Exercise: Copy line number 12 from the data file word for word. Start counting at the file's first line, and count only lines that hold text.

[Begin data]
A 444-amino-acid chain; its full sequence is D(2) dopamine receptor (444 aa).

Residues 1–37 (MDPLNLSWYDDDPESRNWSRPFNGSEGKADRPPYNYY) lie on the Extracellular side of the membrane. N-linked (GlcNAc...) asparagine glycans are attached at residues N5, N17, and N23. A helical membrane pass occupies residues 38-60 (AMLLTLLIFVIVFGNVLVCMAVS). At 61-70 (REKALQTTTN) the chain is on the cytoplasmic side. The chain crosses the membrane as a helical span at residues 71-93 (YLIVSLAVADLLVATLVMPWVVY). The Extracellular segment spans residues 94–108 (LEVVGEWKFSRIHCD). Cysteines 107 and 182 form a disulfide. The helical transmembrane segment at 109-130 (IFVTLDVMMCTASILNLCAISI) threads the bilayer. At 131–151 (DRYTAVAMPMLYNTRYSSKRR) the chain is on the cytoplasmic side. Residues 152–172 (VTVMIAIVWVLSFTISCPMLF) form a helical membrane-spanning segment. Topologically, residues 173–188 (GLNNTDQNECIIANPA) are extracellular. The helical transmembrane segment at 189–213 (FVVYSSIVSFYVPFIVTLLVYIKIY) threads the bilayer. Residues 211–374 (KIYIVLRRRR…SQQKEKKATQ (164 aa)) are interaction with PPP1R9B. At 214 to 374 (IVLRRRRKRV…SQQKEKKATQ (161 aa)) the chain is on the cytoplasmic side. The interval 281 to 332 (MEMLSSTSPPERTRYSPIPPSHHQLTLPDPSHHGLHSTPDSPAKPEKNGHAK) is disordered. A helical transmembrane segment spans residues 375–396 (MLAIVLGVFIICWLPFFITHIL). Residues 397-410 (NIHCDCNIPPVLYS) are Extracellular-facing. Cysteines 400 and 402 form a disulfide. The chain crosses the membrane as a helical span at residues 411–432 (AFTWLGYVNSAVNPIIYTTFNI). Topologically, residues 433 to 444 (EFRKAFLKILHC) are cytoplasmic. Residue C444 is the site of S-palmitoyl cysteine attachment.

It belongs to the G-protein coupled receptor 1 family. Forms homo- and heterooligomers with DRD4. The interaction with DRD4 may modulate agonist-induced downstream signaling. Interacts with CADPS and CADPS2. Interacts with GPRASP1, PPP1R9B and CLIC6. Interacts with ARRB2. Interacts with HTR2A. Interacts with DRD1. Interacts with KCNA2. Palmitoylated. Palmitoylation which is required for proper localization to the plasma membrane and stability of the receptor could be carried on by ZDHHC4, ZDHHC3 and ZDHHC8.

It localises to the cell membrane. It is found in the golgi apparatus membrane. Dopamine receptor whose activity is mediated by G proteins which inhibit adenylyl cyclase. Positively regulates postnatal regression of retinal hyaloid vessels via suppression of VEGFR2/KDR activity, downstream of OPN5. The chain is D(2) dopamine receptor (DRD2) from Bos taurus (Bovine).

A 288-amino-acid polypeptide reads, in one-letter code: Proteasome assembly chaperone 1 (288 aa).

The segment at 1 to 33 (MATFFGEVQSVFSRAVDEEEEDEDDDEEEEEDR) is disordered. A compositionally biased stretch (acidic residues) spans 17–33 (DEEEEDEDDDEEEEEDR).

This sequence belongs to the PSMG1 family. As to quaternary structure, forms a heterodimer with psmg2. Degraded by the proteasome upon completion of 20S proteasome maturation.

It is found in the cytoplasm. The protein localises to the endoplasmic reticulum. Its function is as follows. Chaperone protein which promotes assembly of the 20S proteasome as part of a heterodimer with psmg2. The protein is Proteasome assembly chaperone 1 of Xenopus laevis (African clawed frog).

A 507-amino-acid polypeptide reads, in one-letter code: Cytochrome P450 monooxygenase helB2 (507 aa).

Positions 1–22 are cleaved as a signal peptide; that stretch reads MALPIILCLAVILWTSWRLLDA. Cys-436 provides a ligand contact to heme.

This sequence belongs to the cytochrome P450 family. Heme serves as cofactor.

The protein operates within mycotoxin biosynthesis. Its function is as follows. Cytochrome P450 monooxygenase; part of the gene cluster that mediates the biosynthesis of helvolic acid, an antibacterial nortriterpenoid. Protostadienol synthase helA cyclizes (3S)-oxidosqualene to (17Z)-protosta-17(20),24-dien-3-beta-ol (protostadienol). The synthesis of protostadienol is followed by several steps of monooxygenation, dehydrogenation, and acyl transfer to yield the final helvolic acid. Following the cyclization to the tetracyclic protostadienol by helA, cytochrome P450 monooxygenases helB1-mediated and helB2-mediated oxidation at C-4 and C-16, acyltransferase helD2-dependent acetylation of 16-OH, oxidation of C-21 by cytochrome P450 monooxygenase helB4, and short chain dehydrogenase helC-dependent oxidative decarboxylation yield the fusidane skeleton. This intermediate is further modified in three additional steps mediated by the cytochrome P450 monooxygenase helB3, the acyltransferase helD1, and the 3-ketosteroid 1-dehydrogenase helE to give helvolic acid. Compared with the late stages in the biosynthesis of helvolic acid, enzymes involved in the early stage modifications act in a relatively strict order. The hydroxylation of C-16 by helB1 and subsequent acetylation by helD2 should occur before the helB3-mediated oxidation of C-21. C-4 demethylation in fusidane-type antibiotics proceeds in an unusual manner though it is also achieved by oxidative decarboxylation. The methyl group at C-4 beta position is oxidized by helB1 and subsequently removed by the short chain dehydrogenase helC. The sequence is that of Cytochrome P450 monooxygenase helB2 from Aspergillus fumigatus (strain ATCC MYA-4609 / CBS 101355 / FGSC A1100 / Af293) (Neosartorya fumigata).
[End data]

The protein operates within mycotoxin biosynthesis. Its function is as follows. Cytochrome P450 monooxygenase; part of the gene cluster that mediates the biosynthesis of helvolic acid, an antibacterial nortriterpenoid. Protostadienol synthase helA cyclizes (3S)-oxidosqualene to (17Z)-protosta-17(20),24-dien-3-beta-ol (protostadienol). The synthesis of protostadienol is followed by several steps of monooxygenation, dehydrogenation, and acyl transfer to yield the final helvolic acid. Following the cyclization to the tetracyclic protostadienol by helA, cytochrome P450 monooxygenases helB1-mediated and helB2-mediated oxidation at C-4 and C-16, acyltransferase helD2-dependent acetylation of 16-OH, oxidation of C-21 by cytochrome P450 monooxygenase helB4, and short chain dehydrogenase helC-dependent oxidative decarboxylation yield the fusidane skeleton. This intermediate is further modified in three additional steps mediated by the cytochrome P450 monooxygenase helB3, the acyltransferase helD1, and the 3-ketosteroid 1-dehydrogenase helE to give helvolic acid. Compared with the late stages in the biosynthesis of helvolic acid, enzymes involved in the early stage modifications act in a relatively strict order. The hydroxylation of C-16 by helB1 and subsequent acetylation by helD2 should occur before the helB3-mediated oxidation of C-21. C-4 demethylation in fusidane-type antibiotics proceeds in an unusual manner though it is also achieved by oxidative decarboxylation. The methyl group at C-4 beta position is oxidized by helB1 and subsequently removed by the short chain dehydrogenase helC. The sequence is that of Cytochrome P450 monooxygenase helB2 from Aspergillus fumigatus (strain ATCC MYA-4609 / CBS 101355 / FGSC A1100 / Af293) (Neosartorya fumigata).